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Quan The Poet (he/him) is a black Queer poet/spoken word artist from Los Angeles, CA. After the death of his only brother in 2018, he realized how short life was and decided to share the poems he’s kept to himself. Quan uses poetry to tell his stories about depression, addiction, social issues, and more; Seen at open mics and slams around the city of Los Angeles. In 2019, he released his poetry book “The Struggle”; His goal is to bring hope and inspiration to all queer youth to live out loud, share their story, and know they are survivors too.

Want more from Quan? Follow him on social media and pick up your copy of his Poetry Book “The Struggle”


Photography by @TechNick_Inc

by Kia “Kinfolk” Shine


“Kinfolk” KiaShine, most known for his breakout gold single “So Krispy” & co-write of Drake’s 3x platinum “Best I Ever Had” as well as his breakout acting roles in the cult classic movie “SuperFly “ and hit tv shows “Star”,”Atlanta” & “GreenLeaf” has a desire to inspire with with his new blog and podcast #CoffeewithKinfolk. ​ A morning motivational series which is impacting & engaging the millennials generation with inspiration with 1-minute Spri-TRILL videos (a clever euphemism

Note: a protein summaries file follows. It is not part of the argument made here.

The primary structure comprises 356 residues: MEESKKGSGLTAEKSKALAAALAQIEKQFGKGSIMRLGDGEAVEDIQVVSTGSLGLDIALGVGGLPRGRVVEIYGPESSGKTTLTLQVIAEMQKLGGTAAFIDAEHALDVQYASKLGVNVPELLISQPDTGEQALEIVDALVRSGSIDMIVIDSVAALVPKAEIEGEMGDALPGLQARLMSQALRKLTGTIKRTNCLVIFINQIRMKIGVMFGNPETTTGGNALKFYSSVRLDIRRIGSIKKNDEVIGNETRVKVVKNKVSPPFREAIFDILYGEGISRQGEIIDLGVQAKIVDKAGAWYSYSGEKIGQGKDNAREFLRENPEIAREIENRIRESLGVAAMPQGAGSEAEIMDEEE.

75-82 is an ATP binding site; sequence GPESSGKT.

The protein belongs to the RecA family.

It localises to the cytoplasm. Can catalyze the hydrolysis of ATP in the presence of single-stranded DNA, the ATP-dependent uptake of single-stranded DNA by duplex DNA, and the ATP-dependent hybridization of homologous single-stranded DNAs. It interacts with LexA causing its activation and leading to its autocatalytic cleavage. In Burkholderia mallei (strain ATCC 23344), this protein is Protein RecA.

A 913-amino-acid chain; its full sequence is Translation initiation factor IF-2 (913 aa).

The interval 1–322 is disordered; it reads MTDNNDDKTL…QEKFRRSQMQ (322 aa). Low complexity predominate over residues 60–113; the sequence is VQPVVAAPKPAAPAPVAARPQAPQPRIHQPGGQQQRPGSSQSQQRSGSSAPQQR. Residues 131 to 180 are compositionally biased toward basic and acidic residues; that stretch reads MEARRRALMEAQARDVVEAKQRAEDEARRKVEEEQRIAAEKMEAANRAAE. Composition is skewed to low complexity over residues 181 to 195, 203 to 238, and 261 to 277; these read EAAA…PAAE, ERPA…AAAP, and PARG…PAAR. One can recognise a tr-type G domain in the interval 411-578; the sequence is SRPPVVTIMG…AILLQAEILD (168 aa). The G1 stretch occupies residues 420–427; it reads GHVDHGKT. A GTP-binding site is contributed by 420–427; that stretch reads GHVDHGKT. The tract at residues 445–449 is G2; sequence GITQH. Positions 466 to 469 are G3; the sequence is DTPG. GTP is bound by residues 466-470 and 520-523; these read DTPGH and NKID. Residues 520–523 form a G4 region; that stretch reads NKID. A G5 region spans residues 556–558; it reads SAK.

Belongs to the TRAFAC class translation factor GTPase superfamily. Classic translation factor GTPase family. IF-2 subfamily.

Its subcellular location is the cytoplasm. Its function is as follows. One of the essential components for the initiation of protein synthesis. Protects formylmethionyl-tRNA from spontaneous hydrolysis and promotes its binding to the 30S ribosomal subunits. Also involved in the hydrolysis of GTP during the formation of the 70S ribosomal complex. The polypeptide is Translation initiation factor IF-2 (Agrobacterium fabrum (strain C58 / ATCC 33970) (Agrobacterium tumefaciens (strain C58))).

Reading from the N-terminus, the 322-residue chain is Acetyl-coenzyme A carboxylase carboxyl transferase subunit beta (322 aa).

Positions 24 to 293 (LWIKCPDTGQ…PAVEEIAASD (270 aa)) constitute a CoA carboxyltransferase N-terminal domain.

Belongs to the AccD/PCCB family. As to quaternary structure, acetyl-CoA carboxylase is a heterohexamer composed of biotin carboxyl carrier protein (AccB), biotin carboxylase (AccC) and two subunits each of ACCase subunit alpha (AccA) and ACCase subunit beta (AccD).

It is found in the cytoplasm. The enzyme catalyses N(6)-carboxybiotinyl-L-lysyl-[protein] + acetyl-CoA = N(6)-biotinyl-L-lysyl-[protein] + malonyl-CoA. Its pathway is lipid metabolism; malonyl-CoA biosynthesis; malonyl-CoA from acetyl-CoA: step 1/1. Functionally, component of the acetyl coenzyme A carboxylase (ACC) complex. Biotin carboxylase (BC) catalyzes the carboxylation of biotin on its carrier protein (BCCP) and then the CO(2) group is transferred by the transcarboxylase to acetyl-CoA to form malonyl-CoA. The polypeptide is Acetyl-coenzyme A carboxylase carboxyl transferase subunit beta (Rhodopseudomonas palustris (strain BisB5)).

coined by Kinfolk)to describe the true and real messages that touch the spirit. When asked what inspired #CoffeewithKinfolk Shine states “It is my on-going love affair with coffee, (sidenote Kinfolk’s wife of 17years is from the home of great coffee Seattle) and the lack of positive influence to combat the negative that is promoted so heavily these days. ​ He also says as a libra I’m always searching for balance and figured maybe I can be the balance…”

#SubscribeToMyVibe! @CoffeeWithKinfolk

Kinfolk w/ daughter Golden Coleman

Kinfolk w/ wife @Yogalecia

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by Eso Tolson